The Origins of DC's Landscape
Washington had a lot of lucky breaks in its early history. First of all, the blueprint for the city was drawn up by a genius with dreams of glory for the capital city of a brand new country. Trained at L’Ecole des Beaux Arts, Pierre L’Enfant no doubt was thinking about Paris when he drew the plans for the District, with the two-mile-long Mall and the wide avenues with parks and circles for monuments and statues. It took many years with lots of false starts, but the city finally began to grow into the grand pattern he laid out. In the boom period that ran from the 1880s through the 1920s, hundreds of elaborate apartment buildings were built in the District. There was an unusually talented group of architects available then, many of whom also trained at the L’Ecole in Paris. And they had the same big plans as L’Enfant. One architect in particular was able to build his loftiest idea, thanks to the newly invented method of steel frame construction.
The strange but brilliant Cairo apartment building at 1615 Q Street NW, was created by an ambitious young architect named Thomas Franklin Schneider. It is a jumble of Romanesque and Egyptian Revival with Moorish overtones and, if that isn’t enough, a sprinkling of medieval gargoyles. Built in 1894, it reached the monumental height of 165 feet. Besides its height, there was nothing shy and retiring about the Cairo. It had a ballroom, grand dining room, billiards room, bakery, drugstore and artesian well in the basement for its own water supply. The roof deck was popular because of the incredible views it afforded, but it eventually had to be shut down because guests would drop stones from the deck, causing horse and buggy accidents on the street far below.
The height of the Cairo upset a lot of people and it worried the city fathers, because firemans’ ladders wouldn’t be able to reach high enough to save people in the event of a fire. Then there were aesthetic considerations. Tall buildings would ruin the concept L’Enfant had for the city. It was no less than Thomas Jefferson who first suggested that the capital city should have a low-lying landscape similar to that of Paris, France, which is exactly what L’Enfant created. None of the fine buildings, parks and monuments would be seen if Washington became a city of skyscrapers.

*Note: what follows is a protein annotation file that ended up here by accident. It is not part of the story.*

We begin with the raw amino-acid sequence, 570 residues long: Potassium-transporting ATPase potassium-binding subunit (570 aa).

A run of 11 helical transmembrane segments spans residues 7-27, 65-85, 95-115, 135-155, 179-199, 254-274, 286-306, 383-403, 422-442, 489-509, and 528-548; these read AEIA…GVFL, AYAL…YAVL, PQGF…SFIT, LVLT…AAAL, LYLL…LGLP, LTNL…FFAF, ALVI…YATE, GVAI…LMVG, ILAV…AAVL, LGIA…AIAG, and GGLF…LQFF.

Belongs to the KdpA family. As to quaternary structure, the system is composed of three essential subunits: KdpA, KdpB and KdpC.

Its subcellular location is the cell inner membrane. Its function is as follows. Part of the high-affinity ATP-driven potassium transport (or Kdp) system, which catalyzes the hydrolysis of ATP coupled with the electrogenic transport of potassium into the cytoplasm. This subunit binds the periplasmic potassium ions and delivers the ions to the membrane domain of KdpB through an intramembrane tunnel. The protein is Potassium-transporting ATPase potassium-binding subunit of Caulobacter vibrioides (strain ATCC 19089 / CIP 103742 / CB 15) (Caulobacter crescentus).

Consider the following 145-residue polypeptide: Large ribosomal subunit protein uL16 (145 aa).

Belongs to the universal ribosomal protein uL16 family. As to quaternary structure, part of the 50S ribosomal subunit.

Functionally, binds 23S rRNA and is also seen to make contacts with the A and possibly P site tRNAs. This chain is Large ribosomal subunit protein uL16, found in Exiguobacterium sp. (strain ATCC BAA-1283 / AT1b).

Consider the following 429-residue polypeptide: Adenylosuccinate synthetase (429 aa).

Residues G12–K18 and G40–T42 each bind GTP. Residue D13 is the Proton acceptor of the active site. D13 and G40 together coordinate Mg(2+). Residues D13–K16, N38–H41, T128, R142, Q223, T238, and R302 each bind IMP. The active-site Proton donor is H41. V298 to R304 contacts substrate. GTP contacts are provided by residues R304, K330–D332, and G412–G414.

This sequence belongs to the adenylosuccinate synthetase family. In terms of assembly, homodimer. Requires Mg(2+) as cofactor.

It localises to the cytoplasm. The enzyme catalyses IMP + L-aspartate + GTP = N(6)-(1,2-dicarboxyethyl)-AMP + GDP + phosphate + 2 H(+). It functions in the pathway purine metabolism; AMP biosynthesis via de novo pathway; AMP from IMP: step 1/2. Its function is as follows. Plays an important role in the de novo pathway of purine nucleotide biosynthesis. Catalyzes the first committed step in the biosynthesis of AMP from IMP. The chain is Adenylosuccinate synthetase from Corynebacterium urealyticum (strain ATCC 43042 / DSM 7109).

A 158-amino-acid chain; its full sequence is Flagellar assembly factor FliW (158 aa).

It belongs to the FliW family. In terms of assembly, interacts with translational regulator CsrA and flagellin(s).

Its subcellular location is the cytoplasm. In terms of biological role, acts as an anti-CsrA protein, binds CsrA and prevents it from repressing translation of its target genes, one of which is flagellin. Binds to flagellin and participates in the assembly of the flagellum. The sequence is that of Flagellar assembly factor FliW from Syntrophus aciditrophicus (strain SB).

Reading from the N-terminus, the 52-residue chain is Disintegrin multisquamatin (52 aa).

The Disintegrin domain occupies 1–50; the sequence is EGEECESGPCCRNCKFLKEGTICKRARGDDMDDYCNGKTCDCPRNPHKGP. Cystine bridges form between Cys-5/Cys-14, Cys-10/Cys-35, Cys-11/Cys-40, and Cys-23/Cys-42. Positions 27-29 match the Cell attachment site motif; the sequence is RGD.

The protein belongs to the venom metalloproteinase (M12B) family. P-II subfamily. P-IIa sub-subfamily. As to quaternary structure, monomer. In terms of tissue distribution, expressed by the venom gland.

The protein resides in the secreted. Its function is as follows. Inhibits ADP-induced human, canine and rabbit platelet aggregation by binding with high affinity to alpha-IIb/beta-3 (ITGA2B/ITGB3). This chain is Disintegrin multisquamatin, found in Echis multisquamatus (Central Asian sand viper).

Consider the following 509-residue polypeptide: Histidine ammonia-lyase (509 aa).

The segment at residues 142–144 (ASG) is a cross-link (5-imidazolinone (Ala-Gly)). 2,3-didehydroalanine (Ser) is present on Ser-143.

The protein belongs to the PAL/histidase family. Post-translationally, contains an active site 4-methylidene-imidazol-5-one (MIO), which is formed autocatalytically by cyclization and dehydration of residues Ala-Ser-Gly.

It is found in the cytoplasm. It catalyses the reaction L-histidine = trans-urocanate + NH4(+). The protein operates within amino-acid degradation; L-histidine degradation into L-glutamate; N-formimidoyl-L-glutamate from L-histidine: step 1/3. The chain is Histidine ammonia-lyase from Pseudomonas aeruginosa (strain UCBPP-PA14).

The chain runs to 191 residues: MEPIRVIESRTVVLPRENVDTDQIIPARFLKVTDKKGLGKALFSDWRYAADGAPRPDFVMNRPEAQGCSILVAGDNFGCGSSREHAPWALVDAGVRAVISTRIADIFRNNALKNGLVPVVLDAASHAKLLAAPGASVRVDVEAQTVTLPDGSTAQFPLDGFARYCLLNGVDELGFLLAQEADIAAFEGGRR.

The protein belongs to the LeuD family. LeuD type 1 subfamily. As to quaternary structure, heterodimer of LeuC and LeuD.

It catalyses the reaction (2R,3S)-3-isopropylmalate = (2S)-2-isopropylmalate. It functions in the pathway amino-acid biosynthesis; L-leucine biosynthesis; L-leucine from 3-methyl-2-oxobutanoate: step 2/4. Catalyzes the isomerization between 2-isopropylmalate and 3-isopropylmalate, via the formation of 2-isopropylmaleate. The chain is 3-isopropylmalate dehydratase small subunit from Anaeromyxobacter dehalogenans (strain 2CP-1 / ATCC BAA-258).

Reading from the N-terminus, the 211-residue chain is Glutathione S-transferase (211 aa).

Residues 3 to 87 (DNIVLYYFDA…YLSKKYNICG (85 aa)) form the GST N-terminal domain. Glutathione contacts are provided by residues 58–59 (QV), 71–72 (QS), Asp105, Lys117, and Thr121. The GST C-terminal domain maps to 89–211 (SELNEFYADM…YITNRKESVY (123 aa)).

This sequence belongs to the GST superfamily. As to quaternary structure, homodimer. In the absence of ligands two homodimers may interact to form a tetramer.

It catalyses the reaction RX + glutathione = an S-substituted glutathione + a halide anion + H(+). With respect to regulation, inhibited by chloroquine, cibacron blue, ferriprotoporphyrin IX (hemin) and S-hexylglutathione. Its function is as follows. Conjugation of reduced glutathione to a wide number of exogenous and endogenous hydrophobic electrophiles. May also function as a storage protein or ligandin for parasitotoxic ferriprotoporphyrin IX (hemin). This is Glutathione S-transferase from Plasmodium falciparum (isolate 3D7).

Concern for the beauty of the city and the safety hazards the tall buildings created was great enough for the D.C. Board of Supervisors to set limits on new construction, so they adopted the Height of Buildings Act in 1899, which exists in much the same form today with height limits of about 130 feet, or 10 stories.
As we well know, boom economies don’t last forever. The economic groundswell of the Gilded Era in Washington ended with the Great Depression, and many famous builders bit the dust with the bad times. Harry Wardman, who was responsible for building more dwelling units here than any other single builder, lost $30,000,000 in the depression. Edgar Kennedy and Monroe Warren declared bankruptcy in 1932 and lost the Art Deco masterpiece named after them, even before it was completed. But, Washington’s legacy was all the fine buildings they left for us, most of which were converted to condominiums in the 1970’s.
So we were lucky. The gifted people responsible for literally hundreds of outstanding buildings that expressed every major trend, from Georgian to Beaux Arts and Art Deco, were first and second generation Americans, most of who designed their first projects before they were 30 years old. Thomas Jefferson and Pierre L’Enfant both got their wishes, and we got a cityscape of elegant buildings and monuments in an atmosphere that is unique among American cities.
Donna Evers, firstname.lastname@example.org, is the owner and broker of Evers & Co. Real Estate, the largest woman-owned and run real estate firm in the Washington Metro area. She is also the proprietor of Twin Oaks Tavern Winery and Vineyard in Bluemont, Virginia, and a devoted fan of Washington history.